Skip to comments.Interesting (maybe critical) update on the Israeli elections from Caroline Glick.
Posted on 09/20/2019 6:29:34 AM PDT by golux
The US media coverage of the Israeli election has misrepresented the results of Tuesdays vote. This isnt necessarily deliberate. Israeli elections are inscrutable for most foreigners, particularly for Americans who are used to the clarity of the presidential system and two-party system.
Prime Minister Benjamin Netanyahu did not lose and his challenger, former IDF chief of general staff and Blue and White faction chief Benny Gantz did not win. Despite the fact that Blue and White won 31 seats in the 120-seat Knesset to Likuds 31 seats, Gantz cannot form a government under any circumstances. He cannot build a majority coalition.
Wednesday Netanyahu assembled the heads of all the right wing and religious parties that form the basis for Likud-led governing coalitions. The factions unified into one right-wing bloc and agreed on principles for future coalition talks. They agreed to conduct coalition talks as a bloc, under Netanyahus leadership. By forming this 55-member bloc, Netanyahu created a situation where he is the only possible prime minister. Either the Blue and White Party or one of its three factions joins him, or Amir Peretz and Orly Levy bring the Labor party in, or Israel goes to new elections. Those are the only options.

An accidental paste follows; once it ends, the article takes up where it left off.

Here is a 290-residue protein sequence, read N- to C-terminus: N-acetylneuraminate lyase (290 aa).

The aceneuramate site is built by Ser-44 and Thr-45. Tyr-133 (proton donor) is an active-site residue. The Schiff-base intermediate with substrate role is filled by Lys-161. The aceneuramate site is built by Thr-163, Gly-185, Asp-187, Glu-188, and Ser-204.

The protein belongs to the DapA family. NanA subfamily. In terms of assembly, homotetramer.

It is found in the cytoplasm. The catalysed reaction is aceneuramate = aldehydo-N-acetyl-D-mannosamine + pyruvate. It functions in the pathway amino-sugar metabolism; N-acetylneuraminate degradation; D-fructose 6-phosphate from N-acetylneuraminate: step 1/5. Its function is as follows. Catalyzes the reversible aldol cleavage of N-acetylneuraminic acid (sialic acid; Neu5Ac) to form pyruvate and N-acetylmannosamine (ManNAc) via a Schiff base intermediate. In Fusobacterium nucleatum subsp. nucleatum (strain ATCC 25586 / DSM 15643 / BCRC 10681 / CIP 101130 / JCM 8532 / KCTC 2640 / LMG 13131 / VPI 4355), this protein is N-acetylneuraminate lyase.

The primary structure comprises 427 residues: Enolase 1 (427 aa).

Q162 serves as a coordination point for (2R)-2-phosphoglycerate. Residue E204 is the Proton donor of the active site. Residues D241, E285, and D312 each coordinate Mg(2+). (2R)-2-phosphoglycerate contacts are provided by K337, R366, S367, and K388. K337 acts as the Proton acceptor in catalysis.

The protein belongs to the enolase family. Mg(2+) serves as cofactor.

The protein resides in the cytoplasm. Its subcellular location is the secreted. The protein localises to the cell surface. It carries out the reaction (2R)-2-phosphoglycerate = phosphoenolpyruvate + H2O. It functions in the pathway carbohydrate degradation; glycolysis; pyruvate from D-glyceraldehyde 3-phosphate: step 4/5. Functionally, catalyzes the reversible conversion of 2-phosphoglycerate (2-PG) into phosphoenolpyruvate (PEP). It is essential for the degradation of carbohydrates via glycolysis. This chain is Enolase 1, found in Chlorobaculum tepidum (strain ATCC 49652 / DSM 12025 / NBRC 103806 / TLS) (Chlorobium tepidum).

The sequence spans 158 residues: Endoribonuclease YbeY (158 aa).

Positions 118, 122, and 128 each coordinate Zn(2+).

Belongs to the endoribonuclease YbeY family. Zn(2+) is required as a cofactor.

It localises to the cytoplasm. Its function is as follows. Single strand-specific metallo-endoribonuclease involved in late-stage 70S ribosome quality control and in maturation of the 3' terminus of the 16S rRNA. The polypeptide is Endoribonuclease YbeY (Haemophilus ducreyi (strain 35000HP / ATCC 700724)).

When Israel Beitenu party chairman Avigdor Liberman abruptly resigned his position as Defense Minister last November and started the countdown to the Knesset elections in April, he plunged Israel into a state of political instability. Following the April elections, by refusing to serve in a government led by Prime Minister Benjamin Netanyahu and so forcing Israel into a second election, Liberman prolonged the instability he instigated.
Tuesdays elections ended in deadlock. Neither major party can form a governing majority. And so, there is no end in sight for the instability Liberman provoked and prolonged...
(Excerpt) Read more at carolineglick.com ...